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. Japan Has Told EU It Is Giving Up On Nuclear Reactor Bid: Report

Illustration of the International Thermonuclear Experimental Reactor.

Tokyo (AFP) Jun 22, 2005
Japan has told the European Union it will give up on hosting a revolutionary nuclear energy reactor after securing large deals in turn for agreeing the project will be built in France, a news report said Wednesday.

A meeting Tuesday of the six partners in the International Thermonuclear Experimental Reactor (ITER) project will formally decide that the reactor will be built in the French town of Cadarache, the Mainichi Shimbun daily said.

The partners - China, the European Union, Japan, Russia, South Korea and the United States - are to meet in Moscow.

An official at the science ministry said only: "We are preparing our policy as negotiations are under way with the aim to decide on the site at an upcoming six-party meeting."

Japan had hoped to bring the multibillion-dollar project to the northern village of Rokkasho-mura.

The Mainichi said Japan informed the Europeans of its decision after securing a deal to construct the project's main research facility in Japan and keep 20 percent of the jobs at the head office, including the top post of the ITER organization, for Japanese nationals.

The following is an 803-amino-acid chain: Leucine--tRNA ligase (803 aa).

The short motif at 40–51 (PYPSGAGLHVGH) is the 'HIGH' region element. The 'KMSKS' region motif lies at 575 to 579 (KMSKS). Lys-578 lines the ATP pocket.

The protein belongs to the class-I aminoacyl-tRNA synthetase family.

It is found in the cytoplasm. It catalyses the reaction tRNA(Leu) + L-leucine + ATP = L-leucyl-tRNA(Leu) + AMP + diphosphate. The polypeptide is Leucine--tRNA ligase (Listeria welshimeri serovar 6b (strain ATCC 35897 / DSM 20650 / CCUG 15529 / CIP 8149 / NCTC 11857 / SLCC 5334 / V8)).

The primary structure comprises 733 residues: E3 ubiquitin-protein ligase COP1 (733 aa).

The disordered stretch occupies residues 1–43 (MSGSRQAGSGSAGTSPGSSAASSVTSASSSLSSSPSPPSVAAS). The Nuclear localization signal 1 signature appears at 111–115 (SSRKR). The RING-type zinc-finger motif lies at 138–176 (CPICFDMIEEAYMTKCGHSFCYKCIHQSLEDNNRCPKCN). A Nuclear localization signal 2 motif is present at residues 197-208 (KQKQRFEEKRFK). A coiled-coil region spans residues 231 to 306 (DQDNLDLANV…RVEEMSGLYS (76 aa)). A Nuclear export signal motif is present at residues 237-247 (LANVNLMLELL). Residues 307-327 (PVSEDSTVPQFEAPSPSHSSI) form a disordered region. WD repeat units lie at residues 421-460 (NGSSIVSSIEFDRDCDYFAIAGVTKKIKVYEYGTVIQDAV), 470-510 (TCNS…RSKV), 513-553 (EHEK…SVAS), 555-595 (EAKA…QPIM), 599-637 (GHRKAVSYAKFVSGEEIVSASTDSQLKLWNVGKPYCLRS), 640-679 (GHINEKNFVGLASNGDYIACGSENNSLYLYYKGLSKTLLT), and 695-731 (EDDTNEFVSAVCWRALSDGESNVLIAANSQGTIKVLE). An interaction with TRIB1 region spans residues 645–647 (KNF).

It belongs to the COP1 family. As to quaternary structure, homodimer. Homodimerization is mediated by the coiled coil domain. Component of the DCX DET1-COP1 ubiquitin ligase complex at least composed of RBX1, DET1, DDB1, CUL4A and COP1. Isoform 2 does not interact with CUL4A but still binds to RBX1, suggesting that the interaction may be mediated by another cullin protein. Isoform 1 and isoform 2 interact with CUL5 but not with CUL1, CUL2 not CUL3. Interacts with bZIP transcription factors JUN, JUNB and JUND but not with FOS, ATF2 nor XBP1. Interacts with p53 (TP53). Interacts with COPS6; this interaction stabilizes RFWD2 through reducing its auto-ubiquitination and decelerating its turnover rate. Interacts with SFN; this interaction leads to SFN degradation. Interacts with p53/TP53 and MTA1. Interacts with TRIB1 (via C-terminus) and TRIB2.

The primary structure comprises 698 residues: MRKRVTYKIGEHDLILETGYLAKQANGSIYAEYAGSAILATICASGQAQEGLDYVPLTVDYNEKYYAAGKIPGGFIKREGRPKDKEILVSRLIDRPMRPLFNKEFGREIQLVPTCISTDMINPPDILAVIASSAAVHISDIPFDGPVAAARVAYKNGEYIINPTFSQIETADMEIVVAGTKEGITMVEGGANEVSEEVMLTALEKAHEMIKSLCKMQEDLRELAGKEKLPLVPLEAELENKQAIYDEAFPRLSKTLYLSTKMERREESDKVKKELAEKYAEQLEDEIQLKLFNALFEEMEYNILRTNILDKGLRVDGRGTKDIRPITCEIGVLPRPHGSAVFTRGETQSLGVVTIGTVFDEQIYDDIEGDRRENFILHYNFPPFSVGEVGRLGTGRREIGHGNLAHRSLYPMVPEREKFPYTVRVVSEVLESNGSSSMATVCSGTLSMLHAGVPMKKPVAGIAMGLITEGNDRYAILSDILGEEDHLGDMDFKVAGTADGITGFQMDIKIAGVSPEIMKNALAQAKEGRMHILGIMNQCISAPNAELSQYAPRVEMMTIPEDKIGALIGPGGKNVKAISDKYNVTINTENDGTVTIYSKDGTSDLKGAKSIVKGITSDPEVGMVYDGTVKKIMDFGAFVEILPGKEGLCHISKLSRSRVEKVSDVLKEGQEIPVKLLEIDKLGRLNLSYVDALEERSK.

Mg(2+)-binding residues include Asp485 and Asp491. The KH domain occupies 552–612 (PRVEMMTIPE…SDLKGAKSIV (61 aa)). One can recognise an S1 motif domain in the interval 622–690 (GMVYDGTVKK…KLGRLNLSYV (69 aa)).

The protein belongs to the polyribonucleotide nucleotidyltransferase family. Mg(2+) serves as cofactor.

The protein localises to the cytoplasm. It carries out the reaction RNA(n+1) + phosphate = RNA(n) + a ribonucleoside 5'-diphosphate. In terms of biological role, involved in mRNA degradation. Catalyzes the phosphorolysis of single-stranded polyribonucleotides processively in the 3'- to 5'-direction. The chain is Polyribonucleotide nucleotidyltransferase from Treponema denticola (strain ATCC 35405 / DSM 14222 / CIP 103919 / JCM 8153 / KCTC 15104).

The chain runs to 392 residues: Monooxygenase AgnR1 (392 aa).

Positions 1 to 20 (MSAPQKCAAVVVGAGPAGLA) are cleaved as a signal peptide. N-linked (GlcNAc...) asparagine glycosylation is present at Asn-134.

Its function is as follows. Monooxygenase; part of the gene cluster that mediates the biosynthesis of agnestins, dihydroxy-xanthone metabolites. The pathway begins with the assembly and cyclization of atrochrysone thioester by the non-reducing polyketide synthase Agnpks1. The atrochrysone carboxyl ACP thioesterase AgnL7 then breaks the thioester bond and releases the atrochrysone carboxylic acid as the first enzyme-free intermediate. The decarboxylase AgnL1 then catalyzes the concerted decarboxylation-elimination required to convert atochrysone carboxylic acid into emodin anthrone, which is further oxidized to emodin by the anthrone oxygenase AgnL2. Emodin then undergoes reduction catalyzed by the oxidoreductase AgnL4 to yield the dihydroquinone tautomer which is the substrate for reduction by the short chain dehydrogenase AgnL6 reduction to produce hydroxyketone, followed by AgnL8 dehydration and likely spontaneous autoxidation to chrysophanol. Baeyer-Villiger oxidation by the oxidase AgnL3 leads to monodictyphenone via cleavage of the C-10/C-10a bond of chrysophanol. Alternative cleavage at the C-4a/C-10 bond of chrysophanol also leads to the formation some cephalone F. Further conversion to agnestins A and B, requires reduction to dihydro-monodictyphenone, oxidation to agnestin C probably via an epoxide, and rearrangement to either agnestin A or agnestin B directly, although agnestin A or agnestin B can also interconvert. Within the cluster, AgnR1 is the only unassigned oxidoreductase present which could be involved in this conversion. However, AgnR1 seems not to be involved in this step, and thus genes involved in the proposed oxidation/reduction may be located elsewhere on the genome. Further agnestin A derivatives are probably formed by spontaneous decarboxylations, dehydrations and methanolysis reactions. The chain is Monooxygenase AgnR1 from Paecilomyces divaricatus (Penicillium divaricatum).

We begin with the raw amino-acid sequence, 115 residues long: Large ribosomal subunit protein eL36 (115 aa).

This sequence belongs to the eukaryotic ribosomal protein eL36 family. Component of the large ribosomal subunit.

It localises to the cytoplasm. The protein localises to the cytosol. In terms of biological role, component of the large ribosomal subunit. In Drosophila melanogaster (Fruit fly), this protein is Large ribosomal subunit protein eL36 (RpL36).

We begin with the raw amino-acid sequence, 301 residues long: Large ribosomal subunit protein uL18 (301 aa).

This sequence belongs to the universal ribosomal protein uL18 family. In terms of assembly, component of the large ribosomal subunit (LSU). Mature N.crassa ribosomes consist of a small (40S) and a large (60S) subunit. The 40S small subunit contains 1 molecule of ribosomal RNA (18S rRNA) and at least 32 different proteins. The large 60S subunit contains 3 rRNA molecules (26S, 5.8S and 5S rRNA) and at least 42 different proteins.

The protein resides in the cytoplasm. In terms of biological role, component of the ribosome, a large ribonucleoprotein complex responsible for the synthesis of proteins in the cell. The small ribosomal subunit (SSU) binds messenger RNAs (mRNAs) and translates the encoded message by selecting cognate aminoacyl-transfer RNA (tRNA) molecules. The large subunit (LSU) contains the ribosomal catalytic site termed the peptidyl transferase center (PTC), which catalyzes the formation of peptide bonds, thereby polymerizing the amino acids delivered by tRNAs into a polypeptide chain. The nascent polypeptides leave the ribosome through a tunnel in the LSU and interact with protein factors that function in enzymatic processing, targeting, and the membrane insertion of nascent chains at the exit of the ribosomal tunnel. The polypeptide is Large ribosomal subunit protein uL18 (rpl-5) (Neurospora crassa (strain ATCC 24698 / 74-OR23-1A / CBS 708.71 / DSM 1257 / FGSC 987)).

Japan is also set to get 20 percent of the work to build the reactor although Japan's share of the cost for ITER is 10 percent, the daily said without citing sources.

The United States and South Korea have supported Japan's bid for ITER, while China and Russia back the European Union's efforts to bring it to France.

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New Study: Why Solar Cells Lose Potency
Athens OH (SPX) Jun 20, 2005
Commercial products such as laptop computer monitors and solar-powered calculators are constructed from a light-sensitive material with a peculiar problem: When exposed to intense light, it forms defects, reducing the efficiency of the solar cells by 10 to 15 percent.

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